infix to postfix calculator transalator. To study how exactly the infix
notation and postfix notation differ we used on of the very old HP calculators.
I was wondering that when you worked for HP did you help devlop some postfix
calculators? Do you prefer infix notation or postfix?
Infix to postfix was common to computer scientists in 1970. But this was
back when very few colleges even had computer science programs for undergraduates.
Postfix notation was not common to average people who use the infix written
system. Computer scientists tend to find postfix to be more 'pure' than
infix. It does have the qualities of left to right operation and no parentheses.
But it requires a stack, which would translate to extra memory steps for
a human if we wrote expressions in postfix. I'd guess that computer scientists
would feel that early expression writers stuck us with a worse system,
kind of like the QWERTY keyboard. The computer scientist view of postfix
is similar to the scientists' view of the metric system.
At Hewlett Packard we were so proud that our calculators, the first scientific
ones ever, were years ahead of competition. They used postfix partly because
the least logic or ROM chips were quite expensive back then. It would
have taken extra keys and an infix to postfix translator to use infix.
Also, a larger and more expensive desktop HP machine from the division
in Colorado Springs used postfix, for the same reasons. The HP-35 was
an attempt to miniaturize this machine.
Our marketing department had a card with a monstrous formula to demonstrate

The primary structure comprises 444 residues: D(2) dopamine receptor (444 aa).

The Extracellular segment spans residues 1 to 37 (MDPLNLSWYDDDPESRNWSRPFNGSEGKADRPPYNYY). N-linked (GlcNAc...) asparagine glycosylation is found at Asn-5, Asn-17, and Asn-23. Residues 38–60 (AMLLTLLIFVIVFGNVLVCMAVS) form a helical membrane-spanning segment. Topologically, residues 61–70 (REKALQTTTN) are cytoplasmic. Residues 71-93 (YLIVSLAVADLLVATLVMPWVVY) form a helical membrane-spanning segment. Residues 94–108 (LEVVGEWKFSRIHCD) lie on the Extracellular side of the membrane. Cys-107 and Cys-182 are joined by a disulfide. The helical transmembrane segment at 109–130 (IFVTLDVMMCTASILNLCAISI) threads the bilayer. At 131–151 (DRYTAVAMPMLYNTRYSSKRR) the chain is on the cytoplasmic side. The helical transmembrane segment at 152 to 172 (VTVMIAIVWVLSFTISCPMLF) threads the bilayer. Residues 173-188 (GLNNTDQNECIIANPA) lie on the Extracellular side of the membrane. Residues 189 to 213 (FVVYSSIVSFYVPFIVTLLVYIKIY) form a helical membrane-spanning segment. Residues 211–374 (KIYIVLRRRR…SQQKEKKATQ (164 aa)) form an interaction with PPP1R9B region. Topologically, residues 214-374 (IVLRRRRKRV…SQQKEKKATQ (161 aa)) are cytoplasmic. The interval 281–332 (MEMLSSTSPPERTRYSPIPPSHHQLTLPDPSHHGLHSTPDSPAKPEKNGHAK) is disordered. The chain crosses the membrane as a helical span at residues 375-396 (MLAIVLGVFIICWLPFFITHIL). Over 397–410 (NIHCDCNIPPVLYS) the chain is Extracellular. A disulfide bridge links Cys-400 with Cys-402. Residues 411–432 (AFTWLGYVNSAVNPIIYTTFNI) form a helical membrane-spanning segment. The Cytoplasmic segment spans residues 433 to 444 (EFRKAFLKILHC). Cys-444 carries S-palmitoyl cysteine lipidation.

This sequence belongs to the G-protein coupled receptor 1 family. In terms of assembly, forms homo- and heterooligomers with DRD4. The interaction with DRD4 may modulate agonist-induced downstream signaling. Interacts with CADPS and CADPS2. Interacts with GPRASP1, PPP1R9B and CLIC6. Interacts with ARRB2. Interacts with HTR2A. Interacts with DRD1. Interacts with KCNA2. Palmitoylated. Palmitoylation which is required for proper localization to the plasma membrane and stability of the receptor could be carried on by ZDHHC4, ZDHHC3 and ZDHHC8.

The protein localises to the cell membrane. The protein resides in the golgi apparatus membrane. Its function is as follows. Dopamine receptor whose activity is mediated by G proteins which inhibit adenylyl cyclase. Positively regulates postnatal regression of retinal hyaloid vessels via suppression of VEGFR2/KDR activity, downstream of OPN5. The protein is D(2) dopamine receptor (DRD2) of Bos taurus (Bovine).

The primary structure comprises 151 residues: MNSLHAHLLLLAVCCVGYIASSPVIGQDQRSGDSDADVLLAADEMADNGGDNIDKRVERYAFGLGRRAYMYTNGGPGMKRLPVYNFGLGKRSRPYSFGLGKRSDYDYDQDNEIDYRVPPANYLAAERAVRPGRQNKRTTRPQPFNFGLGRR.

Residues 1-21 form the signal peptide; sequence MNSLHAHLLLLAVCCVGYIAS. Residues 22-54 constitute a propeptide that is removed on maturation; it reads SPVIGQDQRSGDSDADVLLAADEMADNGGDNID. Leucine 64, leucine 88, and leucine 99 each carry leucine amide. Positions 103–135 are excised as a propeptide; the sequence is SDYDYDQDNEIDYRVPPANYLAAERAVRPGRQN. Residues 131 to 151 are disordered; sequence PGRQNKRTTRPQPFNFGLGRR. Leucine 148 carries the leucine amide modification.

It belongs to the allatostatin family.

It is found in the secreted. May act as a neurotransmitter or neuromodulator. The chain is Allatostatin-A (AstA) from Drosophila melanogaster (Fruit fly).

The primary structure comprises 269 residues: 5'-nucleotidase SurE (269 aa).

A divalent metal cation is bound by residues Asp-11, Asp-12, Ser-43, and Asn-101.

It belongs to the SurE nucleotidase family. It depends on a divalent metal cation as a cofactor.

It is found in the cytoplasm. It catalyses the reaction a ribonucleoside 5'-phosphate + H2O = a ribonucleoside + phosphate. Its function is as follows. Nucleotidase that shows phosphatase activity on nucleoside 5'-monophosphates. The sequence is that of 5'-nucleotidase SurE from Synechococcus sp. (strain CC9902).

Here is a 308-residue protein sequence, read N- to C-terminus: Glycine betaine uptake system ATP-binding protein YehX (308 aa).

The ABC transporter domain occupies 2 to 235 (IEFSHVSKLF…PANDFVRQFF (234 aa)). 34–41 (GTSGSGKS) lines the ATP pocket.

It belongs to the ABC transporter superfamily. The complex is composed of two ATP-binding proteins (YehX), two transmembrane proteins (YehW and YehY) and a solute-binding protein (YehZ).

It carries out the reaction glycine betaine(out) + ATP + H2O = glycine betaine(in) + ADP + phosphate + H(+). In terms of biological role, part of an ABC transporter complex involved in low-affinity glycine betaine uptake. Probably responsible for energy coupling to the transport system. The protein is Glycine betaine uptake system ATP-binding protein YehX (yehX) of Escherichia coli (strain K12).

how powerful our calculators were and what postfix calculation was capable
of. They challenged people to solve it on a slide rule the normal way.
Well, we could all solve it on our HP calculators but it took a few tries
to get the steps accurate enough, there were so many of them.
Finally Texas Instruments introduced an infix 'algebraic entry' scientific
calculator. The first one showed up in our lab one day. We were all pooh-poohing
it and laughing at the arithmetic entry as being too weak for engineers.
Someone pulled out our big formula challenge and we all laughed, sure
that nobody could ever do it with the TI calculator. A challenge went
up for someone to try. After a short silence I said that I'd try.
Well I started staring at the formula and looking at the keys and trying
to decide which steps to calculate first, as you would do with an HP calculator.
I finally realized that I'd never be able to solve the formula this way.
With my fellow engineers watching I was very self conscious but I wanted
to succeed. I managed to let go of my thinking and then came up with a
very amazing concept. I just copied the formula from left to right! This
was such an incredible concept that I pressed the keys as fast as I could
on the TI calculator, risking a wrong press but impressing my colleagues.
I had to guess whether this calculator used the square root button as
prefix or postfix but I guessed right and got the proper answer the first
My colleagues couldn't believe it. I told them that you just copy the
formula from left to right but not one of them could see through their
postfix fog. After all, these were the calculator experts of the world.
They are well accustomed to thinking ahead and analyzing an expression
to come up with the order of steps to take on an HP postfix calculator,
and they had to remember which sub-expressions were in what order on the
calculator's stack. None of them could do what I had done, forget that
they have to be smart.
I was strongly affected for life by this experience. There's a lot of
rightness in using the same system on a calculator that we all learn to
use on paper, a system that has been around for hundreds of years. My
pure side prefers postfix but it's not what I'd recommend to others for
a calculator. I also type on a Dvorak keyboard now, but I wouldn't recommend